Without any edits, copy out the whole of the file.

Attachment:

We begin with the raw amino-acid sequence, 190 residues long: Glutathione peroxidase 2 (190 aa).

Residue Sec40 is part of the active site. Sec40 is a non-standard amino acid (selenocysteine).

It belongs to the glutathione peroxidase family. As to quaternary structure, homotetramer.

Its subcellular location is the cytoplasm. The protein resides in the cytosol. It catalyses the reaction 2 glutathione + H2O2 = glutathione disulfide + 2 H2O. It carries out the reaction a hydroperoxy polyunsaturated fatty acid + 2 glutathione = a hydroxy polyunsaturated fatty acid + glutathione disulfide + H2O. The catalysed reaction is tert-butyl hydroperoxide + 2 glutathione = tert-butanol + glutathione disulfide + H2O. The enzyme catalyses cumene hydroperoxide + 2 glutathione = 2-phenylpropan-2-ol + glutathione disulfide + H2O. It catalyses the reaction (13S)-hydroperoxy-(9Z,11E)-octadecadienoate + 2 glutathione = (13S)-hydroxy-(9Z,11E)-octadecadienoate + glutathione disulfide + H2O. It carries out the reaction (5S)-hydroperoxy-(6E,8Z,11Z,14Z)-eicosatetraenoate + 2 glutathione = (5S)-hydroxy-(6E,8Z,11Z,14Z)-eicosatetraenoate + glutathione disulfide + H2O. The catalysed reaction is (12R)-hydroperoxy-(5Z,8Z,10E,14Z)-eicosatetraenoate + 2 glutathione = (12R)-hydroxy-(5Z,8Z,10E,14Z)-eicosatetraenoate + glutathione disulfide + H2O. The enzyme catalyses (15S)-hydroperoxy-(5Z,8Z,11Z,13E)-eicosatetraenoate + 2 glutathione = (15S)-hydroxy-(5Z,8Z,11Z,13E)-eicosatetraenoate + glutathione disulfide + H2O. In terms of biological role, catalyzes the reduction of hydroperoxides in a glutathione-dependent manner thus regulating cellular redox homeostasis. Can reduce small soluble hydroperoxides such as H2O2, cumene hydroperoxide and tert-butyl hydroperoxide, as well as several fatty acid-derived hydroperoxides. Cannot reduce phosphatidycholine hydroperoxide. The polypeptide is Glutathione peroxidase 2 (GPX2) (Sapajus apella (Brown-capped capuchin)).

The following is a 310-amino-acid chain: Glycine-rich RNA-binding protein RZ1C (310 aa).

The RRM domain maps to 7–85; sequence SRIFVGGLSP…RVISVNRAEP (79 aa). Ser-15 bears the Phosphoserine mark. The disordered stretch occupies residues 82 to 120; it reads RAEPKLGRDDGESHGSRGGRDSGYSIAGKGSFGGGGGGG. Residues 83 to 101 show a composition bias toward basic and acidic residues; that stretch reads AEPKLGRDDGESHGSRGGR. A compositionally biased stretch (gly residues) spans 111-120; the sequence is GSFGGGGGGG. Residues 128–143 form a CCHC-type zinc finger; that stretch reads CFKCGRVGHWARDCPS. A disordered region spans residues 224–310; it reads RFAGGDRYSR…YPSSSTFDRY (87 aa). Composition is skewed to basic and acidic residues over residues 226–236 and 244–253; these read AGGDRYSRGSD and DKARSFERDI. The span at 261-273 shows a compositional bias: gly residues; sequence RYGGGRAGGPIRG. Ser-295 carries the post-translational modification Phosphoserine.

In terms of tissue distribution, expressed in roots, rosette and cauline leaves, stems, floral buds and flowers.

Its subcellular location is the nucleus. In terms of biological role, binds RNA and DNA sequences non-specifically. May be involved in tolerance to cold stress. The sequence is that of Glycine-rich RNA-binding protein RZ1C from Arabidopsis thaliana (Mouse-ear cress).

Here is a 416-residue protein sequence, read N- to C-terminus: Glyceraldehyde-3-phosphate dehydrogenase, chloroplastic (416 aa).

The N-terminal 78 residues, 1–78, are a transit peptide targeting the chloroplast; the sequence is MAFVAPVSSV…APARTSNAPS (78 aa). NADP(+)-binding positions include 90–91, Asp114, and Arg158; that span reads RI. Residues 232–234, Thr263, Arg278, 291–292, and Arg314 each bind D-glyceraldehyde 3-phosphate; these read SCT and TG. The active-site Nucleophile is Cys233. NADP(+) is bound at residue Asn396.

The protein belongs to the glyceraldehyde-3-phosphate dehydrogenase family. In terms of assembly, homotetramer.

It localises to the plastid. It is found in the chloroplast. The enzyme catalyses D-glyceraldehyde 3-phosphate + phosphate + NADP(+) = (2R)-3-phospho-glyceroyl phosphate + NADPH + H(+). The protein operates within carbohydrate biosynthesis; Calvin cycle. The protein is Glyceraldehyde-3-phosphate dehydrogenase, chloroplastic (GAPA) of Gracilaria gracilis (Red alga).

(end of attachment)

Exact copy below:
We begin with the raw amino-acid sequence, 190 residues long: Glutathione peroxidase 2 (190 aa).

Residue Sec40 is part of the active site. Sec40 is a non-standard amino acid (selenocysteine).

It belongs to the glutathione peroxidase family. As to quaternary structure, homotetramer.

Its subcellular location is the cytoplasm. The protein resides in the cytosol. It catalyses the reaction 2 glutathione + H2O2 = glutathione disulfide + 2 H2O. It carries out the reaction a hydroperoxy polyunsaturated fatty acid + 2 glutathione = a hydroxy polyunsaturated fatty acid + glutathione disulfide + H2O. The catalysed reaction is tert-butyl hydroperoxide + 2 glutathione = tert-butanol + glutathione disulfide + H2O. The enzyme catalyses cumene hydroperoxide + 2 glutathione = 2-phenylpropan-2-ol + glutathione disulfide + H2O. It catalyses the reaction (13S)-hydroperoxy-(9Z,11E)-octadecadienoate + 2 glutathione = (13S)-hydroxy-(9Z,11E)-octadecadienoate + glutathione disulfide + H2O. It carries out the reaction (5S)-hydroperoxy-(6E,8Z,11Z,14Z)-eicosatetraenoate + 2 glutathione = (5S)-hydroxy-(6E,8Z,11Z,14Z)-eicosatetraenoate + glutathione disulfide + H2O. The catalysed reaction is (12R)-hydroperoxy-(5Z,8Z,10E,14Z)-eicosatetraenoate + 2 glutathione = (12R)-hydroxy-(5Z,8Z,10E,14Z)-eicosatetraenoate + glutathione disulfide + H2O. The enzyme catalyses (15S)-hydroperoxy-(5Z,8Z,11Z,13E)-eicosatetraenoate + 2 glutathione = (15S)-hydroxy-(5Z,8Z,11Z,13E)-eicosatetraenoate + glutathione disulfide + H2O. In terms of biological role, catalyzes the reduction of hydroperoxides in a glutathione-dependent manner thus regulating cellular redox homeostasis. Can reduce small soluble hydroperoxides such as H2O2, cumene hydroperoxide and tert-butyl hydroperoxide, as well as several fatty acid-derived hydroperoxides. Cannot reduce phosphatidycholine hydroperoxide. The polypeptide is Glutathione peroxidase 2 (GPX2) (Sapajus apella (Brown-capped capuchin)).

The following is a 310-amino-acid chain: Glycine-rich RNA-binding protein RZ1C (310 aa).

The RRM domain maps to 7–85; sequence SRIFVGGLSP…RVISVNRAEP (79 aa). Ser-15 bears the Phosphoserine mark. The disordered stretch occupies residues 82 to 120; it reads RAEPKLGRDDGESHGSRGGRDSGYSIAGKGSFGGGGGGG. Residues 83 to 101 show a composition bias toward basic and acidic residues; that stretch reads AEPKLGRDDGESHGSRGGR. A compositionally biased stretch (gly residues) spans 111-120; the sequence is GSFGGGGGGG. Residues 128–143 form a CCHC-type zinc finger; that stretch reads CFKCGRVGHWARDCPS. A disordered region spans residues 224–310; it reads RFAGGDRYSR…YPSSSTFDRY (87 aa). Composition is skewed to basic and acidic residues over residues 226–236 and 244–253; these read AGGDRYSRGSD and DKARSFERDI. The span at 261-273 shows a compositional bias: gly residues; sequence RYGGGRAGGPIRG. Ser-295 carries the post-translational modification Phosphoserine.

In terms of tissue distribution, expressed in roots, rosette and cauline leaves, stems, floral buds and flowers.

Its subcellular location is the nucleus. In terms of biological role, binds RNA and DNA sequences non-specifically. May be involved in tolerance to cold stress. The sequence is that of Glycine-rich RNA-binding protein RZ1C from Arabidopsis thaliana (Mouse-ear cress).

Here is a 416-residue protein sequence, read N- to C-terminus: Glyceraldehyde-3-phosphate dehydrogenase, chloroplastic (416 aa).

The N-terminal 78 residues, 1–78, are a transit peptide targeting the chloroplast; the sequence is MAFVAPVSSV…APARTSNAPS (78 aa). NADP(+)-binding positions include 90–91, Asp114, and Arg158; that span reads RI. Residues 232–234, Thr263, Arg278, 291–292, and Arg314 each bind D-glyceraldehyde 3-phosphate; these read SCT and TG. The active-site Nucleophile is Cys233. NADP(+) is bound at residue Asn396.

The protein belongs to the glyceraldehyde-3-phosphate dehydrogenase family. In terms of assembly, homotetramer.

It localises to the plastid. It is found in the chloroplast. The enzyme catalyses D-glyceraldehyde 3-phosphate + phosphate + NADP(+) = (2R)-3-phospho-glyceroyl phosphate + NADPH + H(+). The protein operates within carbohydrate biosynthesis; Calvin cycle. The protein is Glyceraldehyde-3-phosphate dehydrogenase, chloroplastic (GAPA) of Gracilaria gracilis (Red alga).